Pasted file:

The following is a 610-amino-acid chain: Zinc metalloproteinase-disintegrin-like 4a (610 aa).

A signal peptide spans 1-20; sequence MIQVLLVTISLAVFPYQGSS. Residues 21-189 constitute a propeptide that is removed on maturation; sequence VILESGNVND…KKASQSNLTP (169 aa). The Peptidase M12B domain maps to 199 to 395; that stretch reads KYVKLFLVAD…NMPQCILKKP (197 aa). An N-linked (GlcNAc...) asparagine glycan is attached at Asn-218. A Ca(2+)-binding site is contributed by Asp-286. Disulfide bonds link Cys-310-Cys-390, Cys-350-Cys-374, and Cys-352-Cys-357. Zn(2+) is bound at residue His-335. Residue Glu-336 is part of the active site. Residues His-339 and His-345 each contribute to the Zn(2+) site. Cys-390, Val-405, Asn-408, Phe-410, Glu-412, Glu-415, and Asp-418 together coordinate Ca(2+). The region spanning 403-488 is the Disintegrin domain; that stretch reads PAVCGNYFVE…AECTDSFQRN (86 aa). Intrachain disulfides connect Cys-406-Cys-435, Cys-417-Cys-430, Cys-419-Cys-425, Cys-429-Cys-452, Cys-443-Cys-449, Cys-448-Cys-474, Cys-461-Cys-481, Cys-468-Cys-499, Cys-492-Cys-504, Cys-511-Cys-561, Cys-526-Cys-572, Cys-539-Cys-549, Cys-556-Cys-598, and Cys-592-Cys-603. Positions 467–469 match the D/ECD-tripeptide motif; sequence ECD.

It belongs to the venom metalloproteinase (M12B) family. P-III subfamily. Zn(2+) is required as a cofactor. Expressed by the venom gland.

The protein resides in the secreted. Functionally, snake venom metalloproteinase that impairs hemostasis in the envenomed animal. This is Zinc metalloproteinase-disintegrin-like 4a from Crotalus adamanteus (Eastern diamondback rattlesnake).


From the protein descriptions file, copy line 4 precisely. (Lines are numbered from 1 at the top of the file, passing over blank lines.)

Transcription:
The protein resides in the secreted. Functionally, snake venom metalloproteinase that impairs hemostasis in the envenomed animal. This is Zinc metalloproteinase-disintegrin-like 4a from Crotalus adamanteus (Eastern diamondback rattlesnake).